One of the most commonly cited reasons for spending big money on youth travel baseball is "exposure". In most cases, this is an empty promise from the team unless you've been blessed with the ability to play for a team with truly elite talent that competes on a national level at a tournament like Perfect Game's East Cobb Invitational where MLB scouts and college scouts will actually be.
Even if the promise of exposure is actually kept, you have to ask yourself: how much is that exposure actually worth?
If the athlete hasn't reached high school yet, is there any value at all? After all, if you aren't any good at 16, it doesn't matter how good you were when you were 12, and if you are good at 16, it still doesn't matter how good you were when you were 12.
Are tools present that will impress a scout? Kids without a single standout tool are frequently convinced that all they need is exposure because they are good youth baseball players. Without standout power, speed, or throwing velocity, you will simply blend into the game. Scouts are after guys that will perform at the next level, not guys who perform at their current level.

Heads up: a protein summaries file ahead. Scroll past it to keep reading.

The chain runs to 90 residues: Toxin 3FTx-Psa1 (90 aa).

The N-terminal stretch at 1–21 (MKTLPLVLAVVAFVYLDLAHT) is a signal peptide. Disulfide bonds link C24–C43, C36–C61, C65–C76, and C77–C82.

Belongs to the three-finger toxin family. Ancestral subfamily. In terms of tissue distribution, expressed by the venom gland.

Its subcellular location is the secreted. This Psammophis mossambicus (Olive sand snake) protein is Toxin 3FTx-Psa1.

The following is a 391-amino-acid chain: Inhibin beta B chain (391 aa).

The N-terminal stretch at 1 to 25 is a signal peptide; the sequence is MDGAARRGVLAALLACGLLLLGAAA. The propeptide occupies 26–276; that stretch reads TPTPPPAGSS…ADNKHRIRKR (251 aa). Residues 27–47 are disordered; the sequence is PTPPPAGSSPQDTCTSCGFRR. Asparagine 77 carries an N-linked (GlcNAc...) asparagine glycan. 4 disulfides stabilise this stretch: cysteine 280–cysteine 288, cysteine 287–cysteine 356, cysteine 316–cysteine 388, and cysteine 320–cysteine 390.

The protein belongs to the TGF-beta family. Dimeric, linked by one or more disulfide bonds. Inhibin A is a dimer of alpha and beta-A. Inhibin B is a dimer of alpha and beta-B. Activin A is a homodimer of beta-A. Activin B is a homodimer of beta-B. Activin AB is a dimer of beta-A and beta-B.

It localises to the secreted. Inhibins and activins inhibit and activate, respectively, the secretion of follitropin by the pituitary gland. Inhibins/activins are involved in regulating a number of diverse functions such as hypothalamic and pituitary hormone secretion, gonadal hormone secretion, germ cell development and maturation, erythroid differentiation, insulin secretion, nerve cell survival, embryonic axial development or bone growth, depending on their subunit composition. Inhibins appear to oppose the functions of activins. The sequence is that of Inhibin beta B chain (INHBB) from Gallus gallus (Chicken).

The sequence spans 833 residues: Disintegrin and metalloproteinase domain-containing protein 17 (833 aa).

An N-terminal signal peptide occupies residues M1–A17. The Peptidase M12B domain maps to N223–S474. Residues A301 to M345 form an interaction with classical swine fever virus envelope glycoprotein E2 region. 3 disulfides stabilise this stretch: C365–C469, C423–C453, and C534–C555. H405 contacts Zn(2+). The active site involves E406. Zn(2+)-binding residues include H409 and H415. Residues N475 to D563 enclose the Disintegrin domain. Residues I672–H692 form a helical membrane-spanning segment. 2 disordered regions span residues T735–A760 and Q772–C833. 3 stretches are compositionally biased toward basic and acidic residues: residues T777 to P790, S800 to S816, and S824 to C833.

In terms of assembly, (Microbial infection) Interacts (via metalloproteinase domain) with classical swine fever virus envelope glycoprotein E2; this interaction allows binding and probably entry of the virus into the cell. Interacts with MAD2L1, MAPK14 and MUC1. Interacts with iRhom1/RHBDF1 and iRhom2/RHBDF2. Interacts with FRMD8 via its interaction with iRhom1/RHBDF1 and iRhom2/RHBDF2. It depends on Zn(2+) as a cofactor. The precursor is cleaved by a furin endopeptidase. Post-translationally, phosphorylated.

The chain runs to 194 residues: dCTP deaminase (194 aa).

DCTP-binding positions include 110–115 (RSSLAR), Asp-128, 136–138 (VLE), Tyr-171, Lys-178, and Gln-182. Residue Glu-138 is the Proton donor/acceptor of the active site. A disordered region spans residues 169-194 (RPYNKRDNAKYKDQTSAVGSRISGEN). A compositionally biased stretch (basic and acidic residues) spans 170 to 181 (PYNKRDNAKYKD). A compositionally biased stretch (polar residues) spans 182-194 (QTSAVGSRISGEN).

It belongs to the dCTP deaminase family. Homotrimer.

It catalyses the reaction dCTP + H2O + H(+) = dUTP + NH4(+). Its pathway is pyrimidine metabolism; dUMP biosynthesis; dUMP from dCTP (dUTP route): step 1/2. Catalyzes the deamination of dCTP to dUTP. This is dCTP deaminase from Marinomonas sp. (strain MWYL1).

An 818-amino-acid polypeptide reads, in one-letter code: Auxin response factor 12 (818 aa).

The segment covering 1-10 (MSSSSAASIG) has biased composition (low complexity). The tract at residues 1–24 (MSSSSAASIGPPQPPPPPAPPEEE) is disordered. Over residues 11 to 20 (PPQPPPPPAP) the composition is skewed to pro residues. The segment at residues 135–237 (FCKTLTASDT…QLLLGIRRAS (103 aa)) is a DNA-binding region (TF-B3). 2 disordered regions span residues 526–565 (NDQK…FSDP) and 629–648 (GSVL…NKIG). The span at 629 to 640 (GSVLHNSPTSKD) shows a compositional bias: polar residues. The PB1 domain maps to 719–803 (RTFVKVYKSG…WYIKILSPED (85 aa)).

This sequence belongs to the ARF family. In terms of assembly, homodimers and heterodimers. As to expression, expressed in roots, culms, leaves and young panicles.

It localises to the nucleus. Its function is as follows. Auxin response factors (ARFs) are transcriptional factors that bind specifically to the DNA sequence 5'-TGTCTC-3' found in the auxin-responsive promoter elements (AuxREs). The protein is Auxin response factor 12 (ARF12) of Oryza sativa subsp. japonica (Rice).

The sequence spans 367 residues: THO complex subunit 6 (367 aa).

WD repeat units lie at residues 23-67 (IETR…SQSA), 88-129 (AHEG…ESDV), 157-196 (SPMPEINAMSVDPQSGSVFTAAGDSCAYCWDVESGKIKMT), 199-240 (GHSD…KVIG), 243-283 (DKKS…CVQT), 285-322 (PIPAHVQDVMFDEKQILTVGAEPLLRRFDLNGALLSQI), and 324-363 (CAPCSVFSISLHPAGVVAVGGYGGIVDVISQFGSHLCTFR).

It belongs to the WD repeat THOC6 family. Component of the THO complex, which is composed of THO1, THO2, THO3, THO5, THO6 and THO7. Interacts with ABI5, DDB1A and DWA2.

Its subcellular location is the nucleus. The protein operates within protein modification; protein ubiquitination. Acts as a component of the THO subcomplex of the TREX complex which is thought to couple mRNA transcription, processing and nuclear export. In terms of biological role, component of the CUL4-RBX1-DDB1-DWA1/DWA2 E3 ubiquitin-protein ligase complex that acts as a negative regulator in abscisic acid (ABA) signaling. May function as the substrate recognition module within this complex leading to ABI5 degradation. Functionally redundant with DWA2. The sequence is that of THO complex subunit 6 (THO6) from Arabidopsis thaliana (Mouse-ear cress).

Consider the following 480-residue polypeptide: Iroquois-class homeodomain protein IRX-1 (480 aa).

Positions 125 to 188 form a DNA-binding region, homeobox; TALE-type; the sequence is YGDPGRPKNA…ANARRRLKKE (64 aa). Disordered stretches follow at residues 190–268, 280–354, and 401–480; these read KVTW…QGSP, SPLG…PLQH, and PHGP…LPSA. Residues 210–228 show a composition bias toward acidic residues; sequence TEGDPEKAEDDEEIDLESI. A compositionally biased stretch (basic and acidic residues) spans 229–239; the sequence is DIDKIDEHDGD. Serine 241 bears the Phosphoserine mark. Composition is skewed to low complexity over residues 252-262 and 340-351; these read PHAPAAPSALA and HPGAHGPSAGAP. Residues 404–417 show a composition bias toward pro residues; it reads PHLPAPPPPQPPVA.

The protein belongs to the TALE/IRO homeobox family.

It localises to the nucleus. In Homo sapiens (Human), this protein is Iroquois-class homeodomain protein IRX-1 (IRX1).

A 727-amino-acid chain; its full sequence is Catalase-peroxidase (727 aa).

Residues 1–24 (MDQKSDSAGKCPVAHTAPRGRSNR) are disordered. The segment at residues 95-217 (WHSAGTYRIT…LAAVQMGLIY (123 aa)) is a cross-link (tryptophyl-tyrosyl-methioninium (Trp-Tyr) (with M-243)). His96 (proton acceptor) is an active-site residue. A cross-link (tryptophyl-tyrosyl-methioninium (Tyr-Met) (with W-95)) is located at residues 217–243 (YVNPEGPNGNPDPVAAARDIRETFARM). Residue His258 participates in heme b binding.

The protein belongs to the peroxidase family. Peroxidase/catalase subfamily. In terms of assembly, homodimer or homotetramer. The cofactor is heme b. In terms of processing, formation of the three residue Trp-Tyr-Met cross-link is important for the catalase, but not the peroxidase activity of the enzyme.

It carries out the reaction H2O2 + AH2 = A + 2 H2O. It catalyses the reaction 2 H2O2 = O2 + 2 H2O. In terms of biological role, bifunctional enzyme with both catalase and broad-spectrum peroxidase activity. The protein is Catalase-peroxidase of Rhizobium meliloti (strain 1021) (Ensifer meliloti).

The types of player that are helped by "exposure" are late bloomers, elite athletes that changed sports in high school, position players transitioning to the mound, and a very narrow subset of fringe players that scouts haven't made their minds up about. More athletes think they are in that last group than reasonably should.
If you have the talent to be noticed, scouts will find you wherever you are. It's their job, and the internet is making it easier than ever for them. Your tools are all the exposure you need.
None of this is an argument against paying big money to play travel ball. Just don't do it for "exposure".